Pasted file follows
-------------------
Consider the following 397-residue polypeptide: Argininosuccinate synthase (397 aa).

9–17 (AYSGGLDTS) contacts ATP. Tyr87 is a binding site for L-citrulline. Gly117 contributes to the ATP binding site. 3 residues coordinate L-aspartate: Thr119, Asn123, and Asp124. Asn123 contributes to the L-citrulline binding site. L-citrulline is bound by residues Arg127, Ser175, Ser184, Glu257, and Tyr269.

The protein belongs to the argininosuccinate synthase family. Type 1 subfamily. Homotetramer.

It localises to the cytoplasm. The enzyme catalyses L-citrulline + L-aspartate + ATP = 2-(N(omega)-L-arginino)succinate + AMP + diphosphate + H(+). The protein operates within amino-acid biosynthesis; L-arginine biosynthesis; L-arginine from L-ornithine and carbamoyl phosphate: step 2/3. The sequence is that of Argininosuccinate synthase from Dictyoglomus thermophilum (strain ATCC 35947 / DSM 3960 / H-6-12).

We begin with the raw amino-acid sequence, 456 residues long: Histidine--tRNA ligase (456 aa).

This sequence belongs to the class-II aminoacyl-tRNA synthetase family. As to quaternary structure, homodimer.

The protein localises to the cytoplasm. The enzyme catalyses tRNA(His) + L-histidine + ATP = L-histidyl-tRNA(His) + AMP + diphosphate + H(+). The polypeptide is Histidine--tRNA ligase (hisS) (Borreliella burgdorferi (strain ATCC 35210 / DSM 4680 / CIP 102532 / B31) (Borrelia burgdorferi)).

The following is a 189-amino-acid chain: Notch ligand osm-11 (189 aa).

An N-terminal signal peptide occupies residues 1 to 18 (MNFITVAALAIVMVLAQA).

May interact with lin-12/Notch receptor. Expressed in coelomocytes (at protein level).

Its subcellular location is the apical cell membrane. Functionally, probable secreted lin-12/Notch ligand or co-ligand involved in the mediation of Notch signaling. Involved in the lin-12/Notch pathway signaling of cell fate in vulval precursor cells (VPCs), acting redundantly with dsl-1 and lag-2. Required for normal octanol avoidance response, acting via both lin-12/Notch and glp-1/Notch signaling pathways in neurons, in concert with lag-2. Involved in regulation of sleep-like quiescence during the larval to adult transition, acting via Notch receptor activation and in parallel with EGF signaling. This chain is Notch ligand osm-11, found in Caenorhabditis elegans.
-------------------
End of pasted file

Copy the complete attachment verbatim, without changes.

Consider the following 397-residue polypeptide: Argininosuccinate synthase (397 aa).

9–17 (AYSGGLDTS) contacts ATP. Tyr87 is a binding site for L-citrulline. Gly117 contributes to the ATP binding site. 3 residues coordinate L-aspartate: Thr119, Asn123, and Asp124. Asn123 contributes to the L-citrulline binding site. L-citrulline is bound by residues Arg127, Ser175, Ser184, Glu257, and Tyr269.

The protein belongs to the argininosuccinate synthase family. Type 1 subfamily. Homotetramer.

It localises to the cytoplasm. The enzyme catalyses L-citrulline + L-aspartate + ATP = 2-(N(omega)-L-arginino)succinate + AMP + diphosphate + H(+). The protein operates within amino-acid biosynthesis; L-arginine biosynthesis; L-arginine from L-ornithine and carbamoyl phosphate: step 2/3. The sequence is that of Argininosuccinate synthase from Dictyoglomus thermophilum (strain ATCC 35947 / DSM 3960 / H-6-12).

We begin with the raw amino-acid sequence, 456 residues long: Histidine--tRNA ligase (456 aa).

This sequence belongs to the class-II aminoacyl-tRNA synthetase family. As to quaternary structure, homodimer.

The protein localises to the cytoplasm. The enzyme catalyses tRNA(His) + L-histidine + ATP = L-histidyl-tRNA(His) + AMP + diphosphate + H(+). The polypeptide is Histidine--tRNA ligase (hisS) (Borreliella burgdorferi (strain ATCC 35210 / DSM 4680 / CIP 102532 / B31) (Borrelia burgdorferi)).

The following is a 189-amino-acid chain: Notch ligand osm-11 (189 aa).

An N-terminal signal peptide occupies residues 1 to 18 (MNFITVAALAIVMVLAQA).

May interact with lin-12/Notch receptor. Expressed in coelomocytes (at protein level).

Its subcellular location is the apical cell membrane. Functionally, probable secreted lin-12/Notch ligand or co-ligand involved in the mediation of Notch signaling. Involved in the lin-12/Notch pathway signaling of cell fate in vulval precursor cells (VPCs), acting redundantly with dsl-1 and lag-2. Required for normal octanol avoidance response, acting via both lin-12/Notch and glp-1/Notch signaling pathways in neurons, in concert with lag-2. Involved in regulation of sleep-like quiescence during the larval to adult transition, acting via Notch receptor activation and in parallel with EGF signaling. This chain is Notch ligand osm-11, found in Caenorhabditis elegans.